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San Antonio, TX — There are counter-balancing factors that determine the neurological and cognitive outcomes after coronary bypass grafting (CABG). “On one hand, surgery and anesthesia are improving, but on the other, a higher risk population is having the operation. As more patients have stent failures and come to surgery, we can expect to see more cases of cognitive decline,” said Guy McKhann, MD, Professor of Medicine at Johns Hopkins University School of Medicine, in Baltimore. Dr. McKhann spoke here in February at the 27th International Annual Meeting of the American Stroke Association.

There are both short-term and long-term losses of cognitive functions. The loss of cognitive function, according to one study, might affect up to 37 percent of the approximately 400,000 Americans who undergo the CABG procedure each year (New England Journal of Medicine 2001; 344 (6): 395–402).


Dr. Guy McKhann: “We have gone back to ask this question: Why would somebody decline three to four years after surgery? Have we selected a group of patients with Alzheimer disease? Is this normal aging? Is this vascular disease with some of these effects superimposed on top?”


The study, which was conducted at Duke University in Durham, NC, between 1989 and 1993, found that while 53 percent of patients had cognitive decline immediately after surgery, 24 percent of them seemed to rebound over the first six months. Their level of cognitive functioning declined again toward the end of the five-year follow-up.

A similar study conducted at Johns Hopkins in 2000 – for which Dr. McKhann was one of the investigators – also found an immediate cognitive decline after CABG, followed by a significant rebound and then a more prolonged decline (Archives of Neurology 2001; 58: 598–604). Significantly, the subjects in the Johns Hopkins study were in much poorer health at baseline.

Patients in the Johns Hopkins study performed a battery of cognitive tests at baseline and at one year and five years. Between baseline (surgery) and one year, there were statistically significant improvements on five out of eight cognitive domains (verbal memory, visual memory, executive function, motor speed, and psychomotor speed) with insignificant changes in language, attention, and visual construction.

However, after three years of follow-up, the same patients showed a significant decline on six of the eight domains. Motor function and executive function were the only two domains that did not change significantly.

Dr. McKhann said: “We have gone back to ask these questions: Why would somebody decline three to four years after surgery? Have we selected a group of patients with Alzheimer disease? Is this normal aging? Is this vascular disease with some of these effects superimposed on top?”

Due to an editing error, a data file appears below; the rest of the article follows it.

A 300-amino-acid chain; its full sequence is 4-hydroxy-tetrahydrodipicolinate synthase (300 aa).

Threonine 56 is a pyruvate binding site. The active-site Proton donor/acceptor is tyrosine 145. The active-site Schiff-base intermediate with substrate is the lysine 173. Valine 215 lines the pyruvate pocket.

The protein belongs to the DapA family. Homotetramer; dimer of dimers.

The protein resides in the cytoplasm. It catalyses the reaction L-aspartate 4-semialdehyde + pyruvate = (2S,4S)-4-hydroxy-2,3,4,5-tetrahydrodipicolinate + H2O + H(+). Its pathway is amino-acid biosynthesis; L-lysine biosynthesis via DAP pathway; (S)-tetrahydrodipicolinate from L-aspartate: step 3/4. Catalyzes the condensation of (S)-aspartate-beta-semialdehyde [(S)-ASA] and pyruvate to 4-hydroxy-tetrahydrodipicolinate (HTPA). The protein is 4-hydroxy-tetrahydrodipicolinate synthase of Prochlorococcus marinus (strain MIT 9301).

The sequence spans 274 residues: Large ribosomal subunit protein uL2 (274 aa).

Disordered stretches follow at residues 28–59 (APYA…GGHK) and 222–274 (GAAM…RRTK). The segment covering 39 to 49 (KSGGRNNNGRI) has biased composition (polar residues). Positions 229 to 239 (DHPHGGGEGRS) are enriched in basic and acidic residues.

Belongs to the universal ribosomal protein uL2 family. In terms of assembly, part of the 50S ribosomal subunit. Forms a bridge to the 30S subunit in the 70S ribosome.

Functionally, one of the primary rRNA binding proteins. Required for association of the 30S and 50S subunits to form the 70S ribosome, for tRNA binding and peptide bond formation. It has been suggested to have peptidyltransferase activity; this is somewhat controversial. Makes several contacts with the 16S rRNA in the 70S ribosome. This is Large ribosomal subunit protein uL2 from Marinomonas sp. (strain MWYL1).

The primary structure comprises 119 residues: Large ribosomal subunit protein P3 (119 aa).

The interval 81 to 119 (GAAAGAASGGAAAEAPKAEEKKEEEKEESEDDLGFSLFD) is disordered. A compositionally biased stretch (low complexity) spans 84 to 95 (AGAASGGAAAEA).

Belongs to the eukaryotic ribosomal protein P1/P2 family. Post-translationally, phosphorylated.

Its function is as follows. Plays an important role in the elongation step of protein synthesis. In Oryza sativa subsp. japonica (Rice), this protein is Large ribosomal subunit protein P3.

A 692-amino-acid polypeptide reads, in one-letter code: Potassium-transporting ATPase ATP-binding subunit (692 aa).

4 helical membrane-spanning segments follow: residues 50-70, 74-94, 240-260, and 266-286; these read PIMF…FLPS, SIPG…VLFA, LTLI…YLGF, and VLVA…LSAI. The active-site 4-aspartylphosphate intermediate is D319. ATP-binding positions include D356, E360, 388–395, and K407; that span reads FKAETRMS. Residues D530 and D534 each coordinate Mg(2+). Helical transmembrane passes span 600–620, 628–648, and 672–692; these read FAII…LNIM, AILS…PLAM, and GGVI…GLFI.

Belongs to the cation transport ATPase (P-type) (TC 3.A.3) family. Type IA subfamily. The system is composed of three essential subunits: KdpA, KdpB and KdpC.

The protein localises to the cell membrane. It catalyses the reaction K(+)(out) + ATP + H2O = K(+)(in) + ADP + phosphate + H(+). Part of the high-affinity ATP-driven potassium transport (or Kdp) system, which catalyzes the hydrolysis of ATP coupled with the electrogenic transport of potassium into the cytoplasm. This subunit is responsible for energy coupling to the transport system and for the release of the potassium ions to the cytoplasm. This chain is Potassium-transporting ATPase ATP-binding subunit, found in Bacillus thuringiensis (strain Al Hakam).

The issue of neurological complications following CABG has not been studied widely, he added, pointing out that postoperative encephalopathy – a diffuse change in brain functions, including delirium, confusion, coma, and seizures – can affect 10 percent of the CABG population, as well.

Predictive factors for encephalopathy include hypertension, age, history of vascular disease, and diabetes. A more important factor, however, appears to be the length of time the patient is on the cardiopulmonary bypass pump.

Dr. McKhann explained that during the CABG procedure, the lipid-filled microemboli cause small ischemic lesions in the brain, which increase their number by 90 percent for each 60 minutes of surgery time.

When low-risk patients – who do not have diabetes, carotid bruit, hypertension, or previous stroke – undergo a 60-minute bypass procedure, they would have a two percent risk of developing encephalopathy, he said. But if these same patients' surgery took 180 minutes, the risk of encephalopathy would increase to 4.5 percent.

At the same time, if patients were in a high-risk group – over the age of 65, with carotid bruits, hypertension, and diabetes – their increased risk would be 31 percent if their surgery lasted 60 minutes, but would jump to 50 percent if the procedure lasted 180 minutes.


Dr. McKhann said investigators at Johns Hopkins are planning to explore these issues regarding post-CABG cognitive decline further. But, he said, they are trying to determine the appropriate study design, which is complicated by questions about who to include in the study – for example, whether they should include older people who have not had CABG, but have had other procedures such as stenting, and whether to include patients who have the procedure “off-pump” and therefore would not be at the same risk for developing encephalopathy-related cognitive decline.

Dr. McKhann and his colleagues hypothesize that those with pre-existing cerebrovascular disease are at greater risk for postoperative stroke, encephalopathy, and long-term cognitive change. They think this late decline may be the manifestation of vascular dementia augmented by the multiple ischemic events associated with microemboli during CABG.